Sierra Valley Sites residents get to root of neighborhood problems
After years of being more or less neglected by the Town, Sierra Valley Sites is finally getting its day in the Neighborhood District Planning sun. And at a workshop Wednesday evening, Sierra Valley residents finally identified the root cause of most of their concerns: density.
During the open forum portion of the workshop, numerous residents all came to consensus that a lot of the problems that need to be addressed in the Sierra Valley NDP can be traced back to density, and related variances and bonuses that the Town had granted to developers. Many of those developers have, over the years, opted to “dump” their affordable/workforce housing mitigation into Sierra Valley Sites. That, a preponderance of Sierra Valley residents think, has contributed to snow storage, parking, traffic and trash issues, among other nuisances.
Increased density on some lots has, many agreed, led to a web of small nightmares. Parking has expanded to the point where dumpsters are now located within the 20-foot required setbacks, when they should be behind properties. According to 2000 census data, 11% of renter households were classified as “severely overcrowded,” a number that’s likely to increase once 2010 figures are available.
Forty percent of the properties at that time were also classified as being “deteriorated” or in “disrepair.”
The Town has a certain amount of discretion over state-required affordable housing density increases and bonuses, and residents generally reiterated earlier calls for no further affordable housing or density bonuses relative to Sierra Valley, and even a possible return to original zoning specifications.
Current zoning has been in place for at least 30 years, dating back to the 1970s. Town Senior Planner Ellen Clark said there have been some changes in parcel and footprint sizes, etc., but added that overall zoning has remained generally consistent.
They also advocated stricter monitoring of parking and setback requirements.
Sites resident Steve Searles pointed to transient population as an additional component of the problems. Searles noted, to considerable agreement, that most assaults and other infractions typically get quick response from the MLPD officers, but many other problems do not, because they’re not reported. One local said she feared reprisals from angry transients.
“We have lots of locals here who care, most with hundreds of years of collective experience living [in Sierra Valley], and a Police Department that works and and is responsive,” Searles opined. “The problem isn’t with the locals, it’s with the transients.”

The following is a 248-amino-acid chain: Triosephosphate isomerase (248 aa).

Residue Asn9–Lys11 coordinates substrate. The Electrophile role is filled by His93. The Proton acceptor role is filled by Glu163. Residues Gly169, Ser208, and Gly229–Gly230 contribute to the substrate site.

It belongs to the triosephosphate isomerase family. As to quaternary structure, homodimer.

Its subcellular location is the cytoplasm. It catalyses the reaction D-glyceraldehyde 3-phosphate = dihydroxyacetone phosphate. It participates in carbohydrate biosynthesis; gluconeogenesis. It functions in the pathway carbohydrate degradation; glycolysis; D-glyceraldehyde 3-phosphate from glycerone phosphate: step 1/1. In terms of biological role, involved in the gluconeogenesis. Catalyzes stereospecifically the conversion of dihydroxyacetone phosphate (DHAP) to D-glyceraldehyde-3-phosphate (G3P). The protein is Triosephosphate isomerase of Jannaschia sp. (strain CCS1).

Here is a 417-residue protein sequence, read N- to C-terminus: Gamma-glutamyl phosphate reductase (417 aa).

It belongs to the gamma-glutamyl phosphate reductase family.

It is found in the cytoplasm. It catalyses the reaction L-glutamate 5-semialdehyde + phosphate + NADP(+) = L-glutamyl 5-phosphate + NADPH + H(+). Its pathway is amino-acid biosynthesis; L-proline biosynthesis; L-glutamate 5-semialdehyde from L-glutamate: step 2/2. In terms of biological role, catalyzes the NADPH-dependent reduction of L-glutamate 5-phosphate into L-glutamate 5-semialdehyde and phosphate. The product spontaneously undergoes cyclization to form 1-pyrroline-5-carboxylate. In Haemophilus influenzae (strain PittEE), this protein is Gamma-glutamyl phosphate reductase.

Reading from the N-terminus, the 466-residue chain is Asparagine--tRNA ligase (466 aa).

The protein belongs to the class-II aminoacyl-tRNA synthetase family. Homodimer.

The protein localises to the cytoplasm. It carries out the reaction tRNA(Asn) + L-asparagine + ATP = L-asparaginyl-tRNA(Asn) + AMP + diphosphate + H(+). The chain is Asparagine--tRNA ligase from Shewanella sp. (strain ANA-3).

Mammoth Police Chief Dan Watson thanked residents for their support, and said he’d look into extra patrols to remedy residents’ fears of assaults and cases of retribution directed at whistle-blowing locals.
He said the workshops, while not protesting their intent or effectiveness, are “preaching to the choir,” and indicated that the real troublemakers weren’t going to be at the bilingual meeting Thursday evening. “There’s really nothing wrong with the roads or the neighborhood. Things can be improved, but, bottom line, you’ve gotta get rid of the knuckleheads.”
Other issues …
Traffic calming might not be as much of an issue as first thought, in light of statistics that show fairly consistent observing of speed limits through the area. On Manzanita, for example, the 2008 Speed Survey revealed that 91.34% drove at or below the posted 25 mile per hour limit.
The area isn’t, however, without its problem spots. Lupin, south of Dorrance, showed that 48.08% of motorists were clocked at more than 25 mph, which Clark indicated could use some work.
Accidents involving pedestrians and bikes, however, were relatively scant. Most events involved cars skidding on ice, and then hitting trees, power poles and other “fixed objects.”
Between 2000 and 2010, just four incidents in each category were recorded, leading many to wonder if any sidewalk measures are actually needed. The Town has right of way through the area to put in sidewalks, but as Community Development Director Mark Wardlaw observed, the discussion comes down to one of safety versus those who don’t want them due to impacts on the “character” of the neighborhood.
Indeed, a show of hands vote Wednesday evening resulted in almost unanimous acceptance of keeping the streets more or less as they are, with perhaps little more needed than some widening for additional “shoulder” space. No one voted for a sidewalk system, and just 2 were in favor of a trail-connector system.
Still, some comments suggested more thought on how to address some trespassing problems. A delineated right or way was suggested to facilitate access to Sierra Star without trespassing on private property, and the Planning Commission added Chaparral to the study area specifically to look at how access to bus routes might encourage trespassing on private property.
Also, look for storm drainage to figure pominently on the radar screen, especially if expected runoff from another record year of snowfall cuts a path through Sierra Valley.
One option or idea that probably won’t see much action: relocating power lines underground, which was brought up in a previous workshop. Sierra Valley’s Leigh Gaasch did some fact-finding and reported that, according to Southern California Edison, underground retrofits would cost roughly $60,000-$100,000 per line, a figure that quickly moved the discussion on to other matters.
The public can follow the NDP progress when the Planning Commission conducts a workshop on the Draft Report in May. The timeline calls for results of that workshop will be sent to the Town Council for its review and possible acceptance sometime in June.